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Monthly Archives: August 2014

Homer grabs you by the ears

For years I’ve been trying to get myself to read through the whole of Homer’s Iliad from start to finish. And lately I realised how to do it in the most painless way possible: I plugged in my earphones and listened to an audiobook of Homer’s Iliad on my half-hour daily bus rides to and from work. I was all the way through in about a month or two.

Jean-Baptiste Auguste Leloir, Homère. Oil on Canvas, 1841.

Jean-Baptiste Auguste Leloir, Homère. Oil on Canvas, 1841. (Source)

Listening to Homer on audiobook worked well for me, and I strongly recommend you take advantage of this audiobook format. As Classicists we’re prone to take reading for granted as the default method of absorbing literature. But it is good to remind ourselves that Homer’s great epics were probably passed down orally for centuries before they hit pen and ink. And even in the Classical and Hellenistic periods, most Greeks would have considered listening to be the default way of experiencing Homer, and would not have seen the Iliad or the Odyssey primarily as ‘books’ to be read silently off the page in your head.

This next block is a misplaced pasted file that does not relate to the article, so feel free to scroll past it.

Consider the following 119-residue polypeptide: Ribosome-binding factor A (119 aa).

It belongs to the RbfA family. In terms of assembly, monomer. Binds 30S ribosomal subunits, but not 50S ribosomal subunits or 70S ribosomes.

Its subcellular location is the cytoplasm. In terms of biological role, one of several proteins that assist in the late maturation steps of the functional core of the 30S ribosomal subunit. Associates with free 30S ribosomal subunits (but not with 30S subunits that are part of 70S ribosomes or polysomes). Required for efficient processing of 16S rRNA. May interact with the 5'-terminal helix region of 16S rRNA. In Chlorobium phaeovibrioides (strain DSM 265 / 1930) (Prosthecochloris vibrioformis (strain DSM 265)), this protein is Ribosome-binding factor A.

But listening to Homer on audiobook does not just give you the fun of feeling more authentic. It offers a better aesthetic experience, too. As I will explain below, many of Homer’s characteristic literary devices are much better suited to the aural format than to the print book, and so listening to Homer rather than reading him gives you a better appreciation for Homer’s art.

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